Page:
Close
Close

Battle of the Caribbean

Colin Douglas

The Auxiliary Territorial Service in Jamaica, 1944. Photo © Alamy

On 6 June 1944, more than 150,000 Allied troops landed on the beaches of Normandy. Once the beach-head was secured, even greater numbers arrived in France to swell the multinational force. African, Asian and Caribbean troops were among those who fought in Western Europe against the Nazis alongside the British and Americans.

The role that Europe’s Caribbean colonies played in the Second World War has often been overlooked. In the years leading up to the war, much of the region was in the grip of civil and industrial unrest as people struggled against the poverty and injustice of colonial rule. Yet once war was declared, a combination of revulsion at the racial ideology of the Nazis and a sense of loyalty to the ‘motherland’ led most of the region to swing behind the Allies.

The Caribbean provided essential mineral resources, personnel and the geopolitical leverage to draw the United States closer to the Allies long before it formally entered the war. Across the British West Indies rationing was introduced, blackouts were common in upland and coastal areas, and thousands of civilians were killed by submarine attacks on merchant ships, passenger liners and the smaller schooners that transported goods between the islands. In the French West Indies and Puerto Rico, many people were on the verge of starvation for periods of 1942 and 1943.

In February 1942, two months after the US joined the war, German U-boats launched a massive attack on the Caribbean. A third of Britain’s petroleum imports came from the region – from the oil fields and refineries of Trinidad, and from the Dutch West Indian colonies of Aruba and Curaçao, which had the largest oil refineries in the world.

The US, too, imported oil from West Indian refineries, despite being a major producer itself. And much of its domestic supply was transported by sea from Texas to the commercial and industrial heartlands of the East Coast. The Caribbean was also the only source of bauxite (aluminium ore) for the aircraft and munitions industries in Britain, as well as supplying the US (itself a bauxite producer).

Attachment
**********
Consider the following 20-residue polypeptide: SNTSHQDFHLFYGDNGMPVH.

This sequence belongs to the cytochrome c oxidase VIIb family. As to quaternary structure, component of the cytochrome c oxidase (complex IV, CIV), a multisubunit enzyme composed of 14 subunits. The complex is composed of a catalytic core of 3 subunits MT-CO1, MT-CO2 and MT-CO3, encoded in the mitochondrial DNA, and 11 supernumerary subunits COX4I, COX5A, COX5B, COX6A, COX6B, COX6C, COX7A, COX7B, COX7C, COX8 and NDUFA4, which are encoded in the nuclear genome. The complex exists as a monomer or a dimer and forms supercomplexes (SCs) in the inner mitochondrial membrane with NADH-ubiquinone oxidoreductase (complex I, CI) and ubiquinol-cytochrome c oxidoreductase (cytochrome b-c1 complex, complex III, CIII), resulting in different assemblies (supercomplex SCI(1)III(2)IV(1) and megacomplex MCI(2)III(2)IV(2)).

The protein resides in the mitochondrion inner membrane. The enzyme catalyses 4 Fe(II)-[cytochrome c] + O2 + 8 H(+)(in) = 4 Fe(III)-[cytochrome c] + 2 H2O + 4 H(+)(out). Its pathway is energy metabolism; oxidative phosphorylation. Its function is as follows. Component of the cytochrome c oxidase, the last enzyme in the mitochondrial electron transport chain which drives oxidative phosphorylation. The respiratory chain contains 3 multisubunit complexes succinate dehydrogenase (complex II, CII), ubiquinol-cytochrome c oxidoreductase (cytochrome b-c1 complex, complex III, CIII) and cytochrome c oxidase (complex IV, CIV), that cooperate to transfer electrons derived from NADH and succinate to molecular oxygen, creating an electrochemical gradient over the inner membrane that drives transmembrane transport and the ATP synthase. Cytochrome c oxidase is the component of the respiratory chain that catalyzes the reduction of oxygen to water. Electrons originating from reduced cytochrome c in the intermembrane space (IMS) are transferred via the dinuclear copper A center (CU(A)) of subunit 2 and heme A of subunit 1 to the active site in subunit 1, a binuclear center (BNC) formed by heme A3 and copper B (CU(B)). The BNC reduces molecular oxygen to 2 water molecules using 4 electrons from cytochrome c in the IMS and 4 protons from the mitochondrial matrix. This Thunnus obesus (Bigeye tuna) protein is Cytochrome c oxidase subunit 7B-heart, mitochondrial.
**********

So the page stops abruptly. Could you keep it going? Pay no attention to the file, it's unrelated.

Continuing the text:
The submarine assault of 1942, sometimes known as the Battle of the Caribbean, was therefore potentially catastrophic. Britain was ill-equipped to defend its West Indian colonies, with the Royal Navy overstretched and in desperate need of ships. The US Navy was new to the war and fought a losing battle for most of the year. To make matters worse, the intelligence breakthrough at Bletchley Park was undone only days before the launch of the Caribbean U-boat campaign, when Germany made changes to its Enigma machines and codes.

As the Allies floundered, the Caribbean became the most dangerous shipping zone in the world. Over the course of the year, 337 vessels were sunk. The impact of these losses was immediate both for the people of the region and the wider Allied effort. The US could not commit to a European invasion until its own backyard was safe.

Connie Mark, who joined the Auxiliary Territorial Service in Jamaica (the women’s branch of the army) remembered the attacks: ‘If a boat was torpedoed (as happened off St Lucia) when you were expecting oil, then the island would be short of oil … I had a friend who went to England to take her piano finals … and when she was coming back her ship was torpedoed.’

Despite the formal lifting of the colour bar on military recruitment for the duration of the war, the War Office prevented the creation of a Caribbean combat unit even when it was proposed by Churchill. For years, the Colonial Office tried desperately to overcome the War Office’s recalcitrance. The Colonial Office feared they might lose the support of the Caribbean, and face civil unrest, if people became aware of the War Office’s racism. Months before D-Day, the British government finally agreed to create a Caribbean Regiment.

Before that, West Indian volunteers travelled to Britain, Canada and the US in their tens of thousands to serve in the war effort. They worked in the oil and bauxite industries at home, and as merchant sailors, maintaining the flow of vital resources to the Allies. More than six thousand served in the RAF, which embraced West Indian recruits many years before other parts of the military.

After the war ended, the unfinished business of decolonisation that had been put on hold during the conflict returned, and the weakened colonial rulers were in no position to resist the demand for change in the decades after 1945.

In Britain, meanwhile, whose bombed cities and social infrastructure needed to be rebuilt, West Indians were again called on for help. Many of those who crossed the Atlantic on the Empire Windrush in June 1948 were returning to the UK, having served here during the war, and would again experience the ambivalence of a British state that wanted them to serve, but didn’t want them to stay.


Comments

or to post a comment